Bacteria are small single-celled organisms. Bacteria are found almost everywhere on Earth and are vital to the planet's ecosystems. Some species can live under extreme conditions of temperature and pressure. The human body is full of bacteria, and in fact is estimated to contain more bacterial cells than human cells. Most bacteria in the body are harmless, and some are even helpful. A relatively small number of species cause disease.
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Bacteria are microorganisms that come in various shapes. They can be spheres, they can be rods, or they can be spirals. There are bacteria that are bad, that we call pathogenic, and they will cause diseases, but there's also good bacteria. As an example, in our digestive system, in the gut, we have bacteria that are very necessary to help our bodies function in a normal way. What's interesting about bacteria is that in our bodies we have 10 times more bacterial cells than we have human cells. Bacteria are also important in biotechnology. They are also important in that they, again, will help the body maintain itself in a healthy manner.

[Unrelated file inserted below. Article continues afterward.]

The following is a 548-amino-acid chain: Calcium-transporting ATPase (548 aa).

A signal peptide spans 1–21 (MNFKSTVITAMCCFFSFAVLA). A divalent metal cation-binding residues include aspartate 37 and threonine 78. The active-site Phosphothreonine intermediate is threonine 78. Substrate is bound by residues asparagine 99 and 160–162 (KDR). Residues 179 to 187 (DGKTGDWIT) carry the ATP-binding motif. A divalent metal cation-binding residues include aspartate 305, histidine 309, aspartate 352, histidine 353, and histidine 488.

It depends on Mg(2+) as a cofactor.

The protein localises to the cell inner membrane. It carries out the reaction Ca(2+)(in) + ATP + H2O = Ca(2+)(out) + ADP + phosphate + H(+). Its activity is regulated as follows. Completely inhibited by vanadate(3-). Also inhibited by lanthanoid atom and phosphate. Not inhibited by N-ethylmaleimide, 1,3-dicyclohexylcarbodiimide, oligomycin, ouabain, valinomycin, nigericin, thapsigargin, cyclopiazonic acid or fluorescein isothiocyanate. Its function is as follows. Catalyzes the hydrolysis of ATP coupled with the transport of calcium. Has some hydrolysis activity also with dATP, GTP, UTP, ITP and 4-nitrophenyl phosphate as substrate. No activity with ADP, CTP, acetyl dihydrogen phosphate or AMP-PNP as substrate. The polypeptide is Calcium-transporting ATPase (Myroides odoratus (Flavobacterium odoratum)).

Bettie J. Graham, Ph.D.
Associate Director, Division of Extramural Research; Associate Director, Extramural Programs Branch; Program Director, Technology Development and Training and Career Development Programs
Dr. Bettie Graham manages a portfolio of grants related to genome technology and coordinates NHGRI's fellowship and career development and small business programs. While no longer in the laboratory, her research interests were related to the structure of DNA viruses.